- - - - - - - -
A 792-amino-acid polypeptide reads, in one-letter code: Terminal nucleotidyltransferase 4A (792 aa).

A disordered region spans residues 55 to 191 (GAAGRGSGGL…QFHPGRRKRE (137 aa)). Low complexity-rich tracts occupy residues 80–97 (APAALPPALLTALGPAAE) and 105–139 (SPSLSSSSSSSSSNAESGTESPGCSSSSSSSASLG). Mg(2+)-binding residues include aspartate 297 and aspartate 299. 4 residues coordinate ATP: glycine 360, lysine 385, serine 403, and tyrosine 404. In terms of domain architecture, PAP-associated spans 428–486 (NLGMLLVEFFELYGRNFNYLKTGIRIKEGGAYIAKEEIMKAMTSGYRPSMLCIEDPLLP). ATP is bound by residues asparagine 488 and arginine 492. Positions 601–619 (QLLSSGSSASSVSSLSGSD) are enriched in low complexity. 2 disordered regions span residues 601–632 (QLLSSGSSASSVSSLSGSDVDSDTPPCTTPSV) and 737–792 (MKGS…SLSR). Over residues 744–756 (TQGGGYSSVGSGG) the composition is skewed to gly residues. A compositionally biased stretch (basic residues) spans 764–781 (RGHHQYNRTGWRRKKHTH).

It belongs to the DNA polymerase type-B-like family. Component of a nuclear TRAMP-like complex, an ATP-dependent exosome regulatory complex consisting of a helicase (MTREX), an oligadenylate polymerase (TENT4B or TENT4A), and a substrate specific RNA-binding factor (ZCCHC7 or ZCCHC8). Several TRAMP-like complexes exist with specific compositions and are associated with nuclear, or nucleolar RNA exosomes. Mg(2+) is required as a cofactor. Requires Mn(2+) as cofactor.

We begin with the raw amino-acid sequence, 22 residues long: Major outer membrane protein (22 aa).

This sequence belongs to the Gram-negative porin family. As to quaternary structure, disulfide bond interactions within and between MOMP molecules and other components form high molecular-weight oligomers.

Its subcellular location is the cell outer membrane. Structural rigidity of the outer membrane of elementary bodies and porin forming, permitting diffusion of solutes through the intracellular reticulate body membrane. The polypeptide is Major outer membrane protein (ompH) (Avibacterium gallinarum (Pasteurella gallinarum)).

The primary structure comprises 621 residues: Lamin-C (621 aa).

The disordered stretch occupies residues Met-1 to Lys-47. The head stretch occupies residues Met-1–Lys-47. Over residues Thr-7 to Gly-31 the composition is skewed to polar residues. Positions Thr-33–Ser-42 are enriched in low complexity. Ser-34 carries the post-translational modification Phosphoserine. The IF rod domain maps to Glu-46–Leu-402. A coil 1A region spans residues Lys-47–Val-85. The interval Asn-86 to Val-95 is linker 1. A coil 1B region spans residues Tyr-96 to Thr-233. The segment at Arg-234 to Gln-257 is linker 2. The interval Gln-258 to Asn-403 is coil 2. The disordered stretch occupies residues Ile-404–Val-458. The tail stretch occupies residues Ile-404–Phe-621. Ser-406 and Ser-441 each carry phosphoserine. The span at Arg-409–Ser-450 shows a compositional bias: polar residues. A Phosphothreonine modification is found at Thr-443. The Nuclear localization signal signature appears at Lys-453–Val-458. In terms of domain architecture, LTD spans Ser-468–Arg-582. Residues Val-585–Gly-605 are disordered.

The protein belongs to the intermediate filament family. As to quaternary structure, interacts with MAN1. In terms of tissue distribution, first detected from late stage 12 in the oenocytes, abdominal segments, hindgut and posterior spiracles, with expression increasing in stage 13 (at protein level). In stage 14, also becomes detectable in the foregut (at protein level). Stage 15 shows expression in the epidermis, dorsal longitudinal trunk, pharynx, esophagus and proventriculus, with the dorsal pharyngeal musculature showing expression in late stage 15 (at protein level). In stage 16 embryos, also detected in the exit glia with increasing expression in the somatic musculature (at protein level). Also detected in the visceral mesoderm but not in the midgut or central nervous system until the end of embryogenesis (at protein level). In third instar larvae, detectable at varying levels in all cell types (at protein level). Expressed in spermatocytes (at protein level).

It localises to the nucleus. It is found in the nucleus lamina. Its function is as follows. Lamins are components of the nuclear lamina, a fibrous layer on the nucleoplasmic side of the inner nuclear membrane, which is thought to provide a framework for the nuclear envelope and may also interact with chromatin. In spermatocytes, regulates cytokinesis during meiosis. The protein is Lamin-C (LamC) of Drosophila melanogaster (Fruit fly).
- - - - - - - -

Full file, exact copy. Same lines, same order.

A 792-amino-acid polypeptide reads, in one-letter code: Terminal nucleotidyltransferase 4A (792 aa).

A disordered region spans residues 55 to 191 (GAAGRGSGGL…QFHPGRRKRE (137 aa)). Low complexity-rich tracts occupy residues 80–97 (APAALPPALLTALGPAAE) and 105–139 (SPSLSSSSSSSSSNAESGTESPGCSSSSSSSASLG). Mg(2+)-binding residues include aspartate 297 and aspartate 299. 4 residues coordinate ATP: glycine 360, lysine 385, serine 403, and tyrosine 404. In terms of domain architecture, PAP-associated spans 428–486 (NLGMLLVEFFELYGRNFNYLKTGIRIKEGGAYIAKEEIMKAMTSGYRPSMLCIEDPLLP). ATP is bound by residues asparagine 488 and arginine 492. Positions 601–619 (QLLSSGSSASSVSSLSGSD) are enriched in low complexity. 2 disordered regions span residues 601–632 (QLLSSGSSASSVSSLSGSDVDSDTPPCTTPSV) and 737–792 (MKGS…SLSR). Over residues 744–756 (TQGGGYSSVGSGG) the composition is skewed to gly residues. A compositionally biased stretch (basic residues) spans 764–781 (RGHHQYNRTGWRRKKHTH).

It belongs to the DNA polymerase type-B-like family. Component of a nuclear TRAMP-like complex, an ATP-dependent exosome regulatory complex consisting of a helicase (MTREX), an oligadenylate polymerase (TENT4B or TENT4A), and a substrate specific RNA-binding factor (ZCCHC7 or ZCCHC8). Several TRAMP-like complexes exist with specific compositions and are associated with nuclear, or nucleolar RNA exosomes. Mg(2+) is required as a cofactor. Requires Mn(2+) as cofactor.

We begin with the raw amino-acid sequence, 22 residues long: Major outer membrane protein (22 aa).

This sequence belongs to the Gram-negative porin family. As to quaternary structure, disulfide bond interactions within and between MOMP molecules and other components form high molecular-weight oligomers.

Its subcellular location is the cell outer membrane. Structural rigidity of the outer membrane of elementary bodies and porin forming, permitting diffusion of solutes through the intracellular reticulate body membrane. The polypeptide is Major outer membrane protein (ompH) (Avibacterium gallinarum (Pasteurella gallinarum)).

The primary structure comprises 621 residues: Lamin-C (621 aa).

The disordered stretch occupies residues Met-1 to Lys-47. The head stretch occupies residues Met-1–Lys-47. Over residues Thr-7 to Gly-31 the composition is skewed to polar residues. Positions Thr-33–Ser-42 are enriched in low complexity. Ser-34 carries the post-translational modification Phosphoserine. The IF rod domain maps to Glu-46–Leu-402. A coil 1A region spans residues Lys-47–Val-85. The interval Asn-86 to Val-95 is linker 1. A coil 1B region spans residues Tyr-96 to Thr-233. The segment at Arg-234 to Gln-257 is linker 2. The interval Gln-258 to Asn-403 is coil 2. The disordered stretch occupies residues Ile-404–Val-458. The tail stretch occupies residues Ile-404–Phe-621. Ser-406 and Ser-441 each carry phosphoserine. The span at Arg-409–Ser-450 shows a compositional bias: polar residues. A Phosphothreonine modification is found at Thr-443. The Nuclear localization signal signature appears at Lys-453–Val-458. In terms of domain architecture, LTD spans Ser-468–Arg-582. Residues Val-585–Gly-605 are disordered.

The protein belongs to the intermediate filament family. As to quaternary structure, interacts with MAN1. In terms of tissue distribution, first detected from late stage 12 in the oenocytes, abdominal segments, hindgut and posterior spiracles, with expression increasing in stage 13 (at protein level). In stage 14, also becomes detectable in the foregut (at protein level). Stage 15 shows expression in the epidermis, dorsal longitudinal trunk, pharynx, esophagus and proventriculus, with the dorsal pharyngeal musculature showing expression in late stage 15 (at protein level). In stage 16 embryos, also detected in the exit glia with increasing expression in the somatic musculature (at protein level). Also detected in the visceral mesoderm but not in the midgut or central nervous system until the end of embryogenesis (at protein level). In third instar larvae, detectable at varying levels in all cell types (at protein level). Expressed in spermatocytes (at protein level).

It localises to the nucleus. It is found in the nucleus lamina. Its function is as follows. Lamins are components of the nuclear lamina, a fibrous layer on the nucleoplasmic side of the inner nuclear membrane, which is thought to provide a framework for the nuclear envelope and may also interact with chromatin. In spermatocytes, regulates cytokinesis during meiosis. The protein is Lamin-C (LamC) of Drosophila melanogaster (Fruit fly).